New York Natural Heritage Program
Short-eared Owl
Asio flammeus (Pontoppidan, 1763)

New York State Distribution [-]
New York is the southern edge of the Short-eared Owl breeding range with the exception of some scattered breeding records as far south as Virginia (New York State Department of Environmental Conservation 2003). The breeding range in the state is generally limited to the St. Lawrence and Lake Champlain valleys, the Great Lakes Plains, and marshes along the south shore of Long Island. Between the fall and spring, the number of Short-eared Owl observations increases as northern populations migrate south, possibly in search of food. Significant numbers of wintering owls are in the Finger Lakes and the Lake Ontario plains, especially in Jefferson County, at scattered locations in the Hudson Valley, and the south shore of Long Island.

Global Distribution [-]
Breeding: In North America, Short-eared Owls are found from northern Alaska to northern Labrador, south to California, Utah, Colorado, Missouri, Illinois, Ohio, and Virginia. They are more numerous in western and central North America than in eastern North America. Breeding has been recorded in small numbers in every province and territory in Canada (NatureServe 2003). Currently, in the northeastern United States, nesting is known in Vermont, New York, Massachusetts, and Pennsylvania (Tate 1992). Breeding has also been documented in the Hawaiian Islands, Caroline Islands (Ponape), and Greater Antilles (Cuba, Hispaniola, Puerto Rico) (AOU 1983). In Eurasia, Short-eared Owls are found from Iceland, British Isles, Scandinavia, northern Russia, and northern Siberia south to southern Europe, Afghanistan, northern Mongolia, the northern Kurile Islands, and Kamchatka. Non-breeding: Outside of the breeding season, Short-eared Owls are more common from the southern parts of most of the Canadian provinces south to southern Baja California, southern Mexico, the Gulf Coast, and Florida. Short-eared Owls reside on all the main islands of Hawaii and can be found in the Greater Antilles, but are uncommon in Puerto Rico, including Isla Culebra. In the Old World, non-breeding birds are found from areas within the breeding range south to northwestern Africa, the Mediterranean region, Ceylon, southern China, and Japan (AOU 1983).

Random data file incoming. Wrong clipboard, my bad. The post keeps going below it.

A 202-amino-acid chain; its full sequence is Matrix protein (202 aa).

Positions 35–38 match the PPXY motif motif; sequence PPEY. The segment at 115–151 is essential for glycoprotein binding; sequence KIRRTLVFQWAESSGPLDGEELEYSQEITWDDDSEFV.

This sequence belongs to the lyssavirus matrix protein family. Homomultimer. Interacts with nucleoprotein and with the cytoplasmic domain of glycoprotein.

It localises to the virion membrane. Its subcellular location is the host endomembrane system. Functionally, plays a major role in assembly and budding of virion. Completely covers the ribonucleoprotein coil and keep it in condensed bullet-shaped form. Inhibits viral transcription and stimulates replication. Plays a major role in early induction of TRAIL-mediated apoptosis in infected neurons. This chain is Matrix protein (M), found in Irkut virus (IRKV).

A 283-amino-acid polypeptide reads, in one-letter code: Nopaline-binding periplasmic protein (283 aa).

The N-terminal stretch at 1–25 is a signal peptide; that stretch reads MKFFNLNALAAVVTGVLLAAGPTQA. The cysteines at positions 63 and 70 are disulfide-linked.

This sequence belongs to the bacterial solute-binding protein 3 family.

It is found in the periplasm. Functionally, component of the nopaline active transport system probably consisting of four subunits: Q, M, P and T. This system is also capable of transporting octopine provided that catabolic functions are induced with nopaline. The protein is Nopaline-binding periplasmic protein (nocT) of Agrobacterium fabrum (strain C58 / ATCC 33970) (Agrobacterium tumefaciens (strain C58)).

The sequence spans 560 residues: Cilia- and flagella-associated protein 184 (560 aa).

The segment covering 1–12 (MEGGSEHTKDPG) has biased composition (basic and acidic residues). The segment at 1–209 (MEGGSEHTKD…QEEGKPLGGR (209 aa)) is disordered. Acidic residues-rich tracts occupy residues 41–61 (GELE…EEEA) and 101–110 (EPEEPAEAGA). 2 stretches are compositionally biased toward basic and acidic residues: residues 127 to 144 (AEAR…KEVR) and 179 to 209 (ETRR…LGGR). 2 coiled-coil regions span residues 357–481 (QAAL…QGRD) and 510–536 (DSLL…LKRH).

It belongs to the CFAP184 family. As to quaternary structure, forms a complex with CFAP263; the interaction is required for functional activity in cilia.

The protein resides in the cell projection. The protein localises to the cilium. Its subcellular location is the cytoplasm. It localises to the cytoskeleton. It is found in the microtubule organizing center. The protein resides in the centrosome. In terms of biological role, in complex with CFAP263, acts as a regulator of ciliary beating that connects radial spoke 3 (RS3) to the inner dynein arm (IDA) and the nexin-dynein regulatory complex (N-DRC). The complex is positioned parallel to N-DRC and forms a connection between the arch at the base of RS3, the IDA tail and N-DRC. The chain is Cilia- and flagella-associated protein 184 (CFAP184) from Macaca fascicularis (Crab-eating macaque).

Best Places to See
• Fort Edward Grasslands (Winter) (Washington County)
• Gilgo Beach Marshes (Sping/Summer) (Suffolk County)
• Jones Beach/Tobay (Spring/Summer) (Nassau County)
• Point Peninsula (Winter) (Jefferson County)